Beyer Blinder Belle, INC, Lubrano Ciavarra, and Stonehill Taylor Propel Eero Saarinen’s TWA Flight Center into a 21st-Century Hotel

Restored by Beyer Blinder Belle Architects & Planners, Eero Saarinen’s 1962 TWA Flight Center at John F. Kennedy International Airport in Queens serves as the lobby of the TWA Hotel, its guest rooms housed in twin buildings by Lubrano Ciavarra Architects, which also devised the project’s master plan. Photography by Eric Laignel.

The flight center’s original sunken lounge has been restored to its full ’60s glory. Photography by Eric Laignel.

It sits in front of the hotel’s two seven-story buildings, the Hughes and the Saarinen Wings, which contain a total of 512 rooms. Photography by Eric Laignel.

The concrete form of the flight center is echoed in the curved aluminum-and-glass facade of the hotel’s Saarinen Wing behind it. Photography by Eric Laignel.

An under-mezzanine corridor off the lobby, once a part of baggage claim, is now the reception area. Photography by Eric Laignel.

Saarinen’s Tulip tables and stools dot the sunken lounge, which overlooks the Connie, a Lockheed Constellation airliner that now serves as a cocktail bar. Photography by Eric Laignel.

INC Architecture & Design transformed part of the flight center’s former baggage-claim area into a small ballroom illuminated with custom ceiling fixtures. Photography by Eric Laignel.

The Connie, parked on a reconstructed expanse of tarmac, is reflected in the terminal’s soaring window, which is fitted with new heat-absorbent tempered glass. Photography by Eric Laignel.

Stonehill Taylor outfitted guest rooms with custom martini bars. Photography by Eric Laignel.

A flight tube that once connected the terminal to a departure satellite now leads to the hotel’s Saarinen Wing. Photography by Eric Laignel.

A TWA-branded sweatshirt hangs in a guest room. Photography by Eric Laignel.

The hotel’s curtain wall of 5-inch-thick, seven-layer glass protects rooms from airport noise. Photography by Eric Laignel.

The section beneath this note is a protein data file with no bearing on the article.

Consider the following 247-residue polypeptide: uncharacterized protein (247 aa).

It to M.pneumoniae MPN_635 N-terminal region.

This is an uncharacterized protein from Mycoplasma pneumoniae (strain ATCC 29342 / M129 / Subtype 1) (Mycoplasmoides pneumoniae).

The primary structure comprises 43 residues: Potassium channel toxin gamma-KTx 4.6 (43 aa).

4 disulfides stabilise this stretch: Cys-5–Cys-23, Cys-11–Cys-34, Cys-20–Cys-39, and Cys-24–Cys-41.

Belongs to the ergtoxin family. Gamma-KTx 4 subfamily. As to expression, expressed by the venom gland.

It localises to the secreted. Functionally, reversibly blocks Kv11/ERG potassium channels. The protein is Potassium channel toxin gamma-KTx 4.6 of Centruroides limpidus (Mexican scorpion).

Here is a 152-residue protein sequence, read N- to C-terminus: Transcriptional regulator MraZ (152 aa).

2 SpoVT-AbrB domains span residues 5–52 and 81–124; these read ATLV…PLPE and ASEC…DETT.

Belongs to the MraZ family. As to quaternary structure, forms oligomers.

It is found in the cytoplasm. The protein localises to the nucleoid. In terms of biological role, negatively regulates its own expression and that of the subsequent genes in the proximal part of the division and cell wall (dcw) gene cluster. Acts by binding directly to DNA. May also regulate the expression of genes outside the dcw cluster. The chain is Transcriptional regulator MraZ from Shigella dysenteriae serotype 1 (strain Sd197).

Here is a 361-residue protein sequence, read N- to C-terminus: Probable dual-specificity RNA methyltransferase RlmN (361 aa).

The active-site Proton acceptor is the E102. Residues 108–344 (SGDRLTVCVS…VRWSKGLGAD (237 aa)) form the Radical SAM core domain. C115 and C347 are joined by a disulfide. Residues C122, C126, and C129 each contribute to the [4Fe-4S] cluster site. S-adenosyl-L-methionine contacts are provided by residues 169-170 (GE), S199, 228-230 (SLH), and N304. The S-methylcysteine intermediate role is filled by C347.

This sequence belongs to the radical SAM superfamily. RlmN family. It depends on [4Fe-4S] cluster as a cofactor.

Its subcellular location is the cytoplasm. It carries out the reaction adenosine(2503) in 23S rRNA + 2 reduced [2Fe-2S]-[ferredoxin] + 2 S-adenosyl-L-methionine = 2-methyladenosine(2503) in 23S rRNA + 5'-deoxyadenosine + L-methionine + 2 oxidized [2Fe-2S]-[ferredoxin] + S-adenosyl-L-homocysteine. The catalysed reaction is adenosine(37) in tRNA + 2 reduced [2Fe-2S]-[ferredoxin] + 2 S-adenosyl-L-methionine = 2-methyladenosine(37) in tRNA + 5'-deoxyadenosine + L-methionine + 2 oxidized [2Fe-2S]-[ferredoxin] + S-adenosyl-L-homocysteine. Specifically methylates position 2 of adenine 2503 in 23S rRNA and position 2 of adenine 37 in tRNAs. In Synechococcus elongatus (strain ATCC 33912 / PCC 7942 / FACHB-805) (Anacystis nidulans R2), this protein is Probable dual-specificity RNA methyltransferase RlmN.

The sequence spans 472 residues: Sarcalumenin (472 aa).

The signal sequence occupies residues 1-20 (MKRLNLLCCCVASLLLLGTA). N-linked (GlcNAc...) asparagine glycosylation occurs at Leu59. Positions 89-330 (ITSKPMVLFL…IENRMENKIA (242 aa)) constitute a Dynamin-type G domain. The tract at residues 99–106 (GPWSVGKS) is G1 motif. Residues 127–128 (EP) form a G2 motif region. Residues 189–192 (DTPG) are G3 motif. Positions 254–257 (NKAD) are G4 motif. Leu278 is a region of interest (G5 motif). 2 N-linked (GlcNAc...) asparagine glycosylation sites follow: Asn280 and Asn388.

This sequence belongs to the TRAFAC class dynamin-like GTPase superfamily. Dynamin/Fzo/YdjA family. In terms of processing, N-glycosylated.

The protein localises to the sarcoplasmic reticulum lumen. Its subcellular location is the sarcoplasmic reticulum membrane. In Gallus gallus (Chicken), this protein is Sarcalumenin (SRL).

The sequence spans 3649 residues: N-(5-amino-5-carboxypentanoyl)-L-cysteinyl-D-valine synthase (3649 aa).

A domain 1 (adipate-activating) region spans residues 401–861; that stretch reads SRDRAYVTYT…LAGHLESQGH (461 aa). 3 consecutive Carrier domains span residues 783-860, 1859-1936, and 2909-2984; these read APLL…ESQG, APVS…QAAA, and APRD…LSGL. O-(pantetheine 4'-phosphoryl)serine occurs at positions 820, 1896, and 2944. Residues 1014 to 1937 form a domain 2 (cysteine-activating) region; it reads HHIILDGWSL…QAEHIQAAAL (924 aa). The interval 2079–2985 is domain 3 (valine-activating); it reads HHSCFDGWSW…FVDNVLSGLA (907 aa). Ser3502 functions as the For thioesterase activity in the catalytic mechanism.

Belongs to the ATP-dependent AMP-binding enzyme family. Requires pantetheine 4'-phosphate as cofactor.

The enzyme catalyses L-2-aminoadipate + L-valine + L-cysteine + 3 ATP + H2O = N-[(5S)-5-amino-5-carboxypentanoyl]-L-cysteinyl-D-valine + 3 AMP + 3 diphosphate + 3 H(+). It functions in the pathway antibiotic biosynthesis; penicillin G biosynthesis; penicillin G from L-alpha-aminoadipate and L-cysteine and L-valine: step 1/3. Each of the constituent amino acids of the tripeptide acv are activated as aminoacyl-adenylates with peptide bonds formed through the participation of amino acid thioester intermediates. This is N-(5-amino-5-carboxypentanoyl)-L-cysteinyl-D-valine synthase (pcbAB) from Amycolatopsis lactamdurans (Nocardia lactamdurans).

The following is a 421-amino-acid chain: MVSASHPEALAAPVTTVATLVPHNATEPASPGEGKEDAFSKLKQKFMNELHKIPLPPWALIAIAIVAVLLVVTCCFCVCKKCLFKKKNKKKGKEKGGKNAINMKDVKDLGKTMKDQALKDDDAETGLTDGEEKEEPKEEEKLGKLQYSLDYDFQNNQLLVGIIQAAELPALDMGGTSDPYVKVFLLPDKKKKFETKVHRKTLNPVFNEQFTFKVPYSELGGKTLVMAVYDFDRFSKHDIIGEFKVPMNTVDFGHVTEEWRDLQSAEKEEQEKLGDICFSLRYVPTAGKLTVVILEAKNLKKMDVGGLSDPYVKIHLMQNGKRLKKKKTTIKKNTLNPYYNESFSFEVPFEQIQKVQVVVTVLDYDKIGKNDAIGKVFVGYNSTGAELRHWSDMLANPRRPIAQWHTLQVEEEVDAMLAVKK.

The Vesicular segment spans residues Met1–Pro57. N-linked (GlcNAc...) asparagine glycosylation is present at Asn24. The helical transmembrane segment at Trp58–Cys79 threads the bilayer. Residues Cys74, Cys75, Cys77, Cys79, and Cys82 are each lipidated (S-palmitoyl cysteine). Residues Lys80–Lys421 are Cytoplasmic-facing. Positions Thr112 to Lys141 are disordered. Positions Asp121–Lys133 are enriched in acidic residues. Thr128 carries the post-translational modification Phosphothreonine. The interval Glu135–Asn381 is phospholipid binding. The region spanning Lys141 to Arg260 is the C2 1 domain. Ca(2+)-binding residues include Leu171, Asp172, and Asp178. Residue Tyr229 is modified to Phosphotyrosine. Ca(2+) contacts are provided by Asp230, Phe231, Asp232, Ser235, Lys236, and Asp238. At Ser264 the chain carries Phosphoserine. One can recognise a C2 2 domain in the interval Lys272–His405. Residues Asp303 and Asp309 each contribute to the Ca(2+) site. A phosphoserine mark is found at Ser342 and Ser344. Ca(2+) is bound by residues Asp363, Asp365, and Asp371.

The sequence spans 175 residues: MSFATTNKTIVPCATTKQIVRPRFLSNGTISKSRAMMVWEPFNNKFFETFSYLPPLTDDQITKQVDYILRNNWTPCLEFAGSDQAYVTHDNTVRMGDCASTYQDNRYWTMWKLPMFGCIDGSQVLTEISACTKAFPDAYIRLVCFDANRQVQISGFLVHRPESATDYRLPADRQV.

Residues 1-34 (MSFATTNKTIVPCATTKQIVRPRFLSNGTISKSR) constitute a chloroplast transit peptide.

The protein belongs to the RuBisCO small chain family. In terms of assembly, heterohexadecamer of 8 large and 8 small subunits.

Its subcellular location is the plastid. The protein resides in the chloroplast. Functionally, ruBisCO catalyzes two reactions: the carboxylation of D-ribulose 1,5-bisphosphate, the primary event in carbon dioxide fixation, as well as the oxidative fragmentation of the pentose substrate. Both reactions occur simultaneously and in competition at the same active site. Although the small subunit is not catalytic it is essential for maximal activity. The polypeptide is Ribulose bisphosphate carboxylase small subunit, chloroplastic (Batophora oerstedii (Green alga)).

In a guest room, a Warren Platner side table sits between a pair of Saarinen’s classic 1948 Womb chairs. Photography by Eric Laignel.

Bathroom walls are clad in vertically oriented subway tile. Photography by Eric Laignel.

The event center’s main ballroom is located 30 feet below the tarmac on which the Connie sits. Photography by Eric Laignel.

Ceiling and cove lighting keep an underground tunnel to the events center from feeling claustrophobic. Photography by Eric Laignel.

Walnut paneling flanks the grand staircase that connects the event center’s three levels. Photography by Eric Laignel.

In the events center lobby, a restored Saarinen marble and penny-tile circular bench, once in the flight center’s sunken lounge, sits on the poured-in-place terrazzo floor. Photography by Eric Laignel.

The restoration has made the sensuous flow of Saarinen’s flight center even more evident. Photography by Eric Laignel.

Atop the Hughes Wing, Lubrano Ciavarra’s 63-foot lap pool features a beach entry, an infinity edge, and a built-in bench spanning the length. It’s lined with penny tiles reminiscent of those in the flight center and includes TWA–branded medallions water-jet cut from Italian terrazzo tiles. Photography by Eric Laignel.

Richard Schultz chaise longues originally designed in 1966 furnish the pool deck, which is serviced by a bar beyond. Photography by Eric Laignel.

Restored airline seats outfit the Connie bar. Photography by Eric Laignel.

Custom banquettes, served by Saarinen tables and stools, provide more traditional lounge spaces on the converted airplane. Photography by Eric Laignel.

Both the Connie and the flight center are emblazoned with the defunct airline’s distinctive logo and brand colors. Photography by Eric Laignel.

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